Chemokine-Binding Proteins Encoded by Parapoxvirus of Red Deer of New Zealand Display Evidence of Gene Duplication and Divergence of Ligand Specificity.Front Microbiol. 2019; 10:1421.FM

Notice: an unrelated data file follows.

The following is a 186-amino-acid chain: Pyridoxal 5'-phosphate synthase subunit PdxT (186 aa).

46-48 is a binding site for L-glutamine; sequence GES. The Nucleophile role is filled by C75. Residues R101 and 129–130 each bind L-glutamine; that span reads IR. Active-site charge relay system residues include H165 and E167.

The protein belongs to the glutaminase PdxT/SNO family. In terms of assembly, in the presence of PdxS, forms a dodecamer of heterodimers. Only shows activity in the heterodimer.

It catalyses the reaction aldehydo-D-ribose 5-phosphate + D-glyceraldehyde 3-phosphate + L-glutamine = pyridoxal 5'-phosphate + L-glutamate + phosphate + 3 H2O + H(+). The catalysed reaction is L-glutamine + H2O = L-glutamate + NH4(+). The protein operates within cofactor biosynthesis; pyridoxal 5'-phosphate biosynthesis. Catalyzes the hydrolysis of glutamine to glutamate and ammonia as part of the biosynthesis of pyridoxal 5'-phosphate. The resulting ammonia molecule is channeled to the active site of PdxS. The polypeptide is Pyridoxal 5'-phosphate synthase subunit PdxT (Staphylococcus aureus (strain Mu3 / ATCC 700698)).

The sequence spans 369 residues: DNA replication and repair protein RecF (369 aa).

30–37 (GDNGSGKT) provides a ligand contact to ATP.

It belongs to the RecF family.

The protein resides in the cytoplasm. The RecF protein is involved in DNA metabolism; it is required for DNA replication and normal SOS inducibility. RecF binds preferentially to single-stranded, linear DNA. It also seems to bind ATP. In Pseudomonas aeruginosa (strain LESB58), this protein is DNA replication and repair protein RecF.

Parapoxvirus of red deer in New Zealand (PVNZ) is a species of the Parapoxvirus genus that causes pustular dermatitis. We identified a cluster of genes in PVNZ that encode three unique chemokine-binding proteins (CBPs) namely ORF112.0, ORF112.3 and ORF112.6. Chemokines are a large family of molecules that direct cell trafficking to sites of inflammation and through lymphatic organs. The PVNZ-CBPs were analyzed by surface plasmon resonance against a broad spectrum of CXC, CC, XC and CX3C chemokines and were found to differ in their specificity and binding affinity. ORF112.0 interacted with chemokines from the CXC, CC and XC classes of chemokines with nM affinities. The ORF112.3 showed a preference for CXC chemokines, while ORF112.6 showed pM affinity binding for CC chemokines. Structural modeling analysis showed alterations in the chemokine binding sites of the CBPs, although the core structure containing two β-sheets and three α-helices being conserved with the other parapoxvirus CBPs. Chemotaxis assays using neutrophils and monocytes revealed inhibitory impact of the CBPs on cell migration. Our results suggest that the PVNZ-CBPs are likely to have evolved through a process of gene duplication and divergence, and may have a role in suppressing inflammation and the anti-viral immune response.